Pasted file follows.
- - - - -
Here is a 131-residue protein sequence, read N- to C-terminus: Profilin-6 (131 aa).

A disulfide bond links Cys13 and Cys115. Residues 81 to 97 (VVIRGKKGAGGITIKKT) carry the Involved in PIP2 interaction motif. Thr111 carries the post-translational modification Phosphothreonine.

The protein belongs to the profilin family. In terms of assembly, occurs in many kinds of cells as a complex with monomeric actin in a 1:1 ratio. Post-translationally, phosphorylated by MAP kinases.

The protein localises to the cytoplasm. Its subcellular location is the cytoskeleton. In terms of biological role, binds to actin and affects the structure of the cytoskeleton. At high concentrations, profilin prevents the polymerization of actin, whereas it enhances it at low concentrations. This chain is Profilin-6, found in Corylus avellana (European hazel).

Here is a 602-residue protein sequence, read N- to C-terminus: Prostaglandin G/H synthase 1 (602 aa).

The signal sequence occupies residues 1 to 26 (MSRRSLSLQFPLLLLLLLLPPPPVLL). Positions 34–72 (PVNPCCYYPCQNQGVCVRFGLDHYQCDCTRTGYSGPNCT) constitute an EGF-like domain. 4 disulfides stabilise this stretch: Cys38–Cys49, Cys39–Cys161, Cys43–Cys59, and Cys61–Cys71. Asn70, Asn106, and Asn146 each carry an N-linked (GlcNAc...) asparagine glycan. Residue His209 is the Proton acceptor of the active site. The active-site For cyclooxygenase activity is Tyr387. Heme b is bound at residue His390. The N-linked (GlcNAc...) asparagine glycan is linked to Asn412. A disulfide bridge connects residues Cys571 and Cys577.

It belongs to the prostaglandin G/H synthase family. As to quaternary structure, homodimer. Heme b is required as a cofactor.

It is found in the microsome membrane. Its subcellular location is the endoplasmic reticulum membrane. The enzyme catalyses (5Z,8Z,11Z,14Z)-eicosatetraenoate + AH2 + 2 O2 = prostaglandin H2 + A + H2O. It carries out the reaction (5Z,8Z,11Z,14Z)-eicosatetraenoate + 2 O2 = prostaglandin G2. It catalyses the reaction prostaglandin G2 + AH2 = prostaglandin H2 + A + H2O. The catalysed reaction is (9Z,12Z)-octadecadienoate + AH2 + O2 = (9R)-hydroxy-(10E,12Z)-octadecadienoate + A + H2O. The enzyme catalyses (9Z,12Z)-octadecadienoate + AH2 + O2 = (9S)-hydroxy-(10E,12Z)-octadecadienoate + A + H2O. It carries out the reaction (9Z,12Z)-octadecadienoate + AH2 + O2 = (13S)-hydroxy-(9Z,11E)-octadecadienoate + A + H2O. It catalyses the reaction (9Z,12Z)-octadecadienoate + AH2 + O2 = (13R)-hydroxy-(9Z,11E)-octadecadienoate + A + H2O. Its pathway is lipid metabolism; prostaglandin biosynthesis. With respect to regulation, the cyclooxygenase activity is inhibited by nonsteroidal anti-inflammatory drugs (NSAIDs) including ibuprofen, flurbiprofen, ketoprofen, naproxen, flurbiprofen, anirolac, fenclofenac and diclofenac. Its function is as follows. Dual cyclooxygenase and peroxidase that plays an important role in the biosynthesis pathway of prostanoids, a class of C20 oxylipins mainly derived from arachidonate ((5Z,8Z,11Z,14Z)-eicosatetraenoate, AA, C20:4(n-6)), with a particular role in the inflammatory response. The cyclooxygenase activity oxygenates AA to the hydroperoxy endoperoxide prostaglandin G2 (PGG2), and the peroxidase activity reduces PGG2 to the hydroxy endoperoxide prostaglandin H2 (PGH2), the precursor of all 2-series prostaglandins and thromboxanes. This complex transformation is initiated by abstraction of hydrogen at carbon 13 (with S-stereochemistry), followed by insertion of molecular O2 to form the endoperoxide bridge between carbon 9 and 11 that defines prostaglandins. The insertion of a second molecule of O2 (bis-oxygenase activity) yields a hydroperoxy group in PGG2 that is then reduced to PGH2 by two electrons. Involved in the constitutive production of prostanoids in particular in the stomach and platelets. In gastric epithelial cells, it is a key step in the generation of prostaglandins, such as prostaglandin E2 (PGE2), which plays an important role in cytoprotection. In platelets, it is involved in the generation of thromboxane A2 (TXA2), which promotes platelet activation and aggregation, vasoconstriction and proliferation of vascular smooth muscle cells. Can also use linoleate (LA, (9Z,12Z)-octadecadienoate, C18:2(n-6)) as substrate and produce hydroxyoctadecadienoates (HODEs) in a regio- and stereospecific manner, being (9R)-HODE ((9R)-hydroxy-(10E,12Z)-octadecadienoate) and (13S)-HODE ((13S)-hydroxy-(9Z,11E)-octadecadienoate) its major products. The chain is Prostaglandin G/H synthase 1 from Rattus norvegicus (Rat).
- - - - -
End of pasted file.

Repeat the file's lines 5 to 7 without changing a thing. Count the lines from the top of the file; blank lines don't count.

Here is a 602-residue protein sequence, read N- to C-terminus: Prostaglandin G/H synthase 1 (602 aa).

The signal sequence occupies residues 1 to 26 (MSRRSLSLQFPLLLLLLLLPPPPVLL). Positions 34–72 (PVNPCCYYPCQNQGVCVRFGLDHYQCDCTRTGYSGPNCT) constitute an EGF-like domain. 4 disulfides stabilise this stretch: Cys38–Cys49, Cys39–Cys161, Cys43–Cys59, and Cys61–Cys71. Asn70, Asn106, and Asn146 each carry an N-linked (GlcNAc...) asparagine glycan. Residue His209 is the Proton acceptor of the active site. The active-site For cyclooxygenase activity is Tyr387. Heme b is bound at residue His390. The N-linked (GlcNAc...) asparagine glycan is linked to Asn412. A disulfide bridge connects residues Cys571 and Cys577.

It belongs to the prostaglandin G/H synthase family. As to quaternary structure, homodimer. Heme b is required as a cofactor.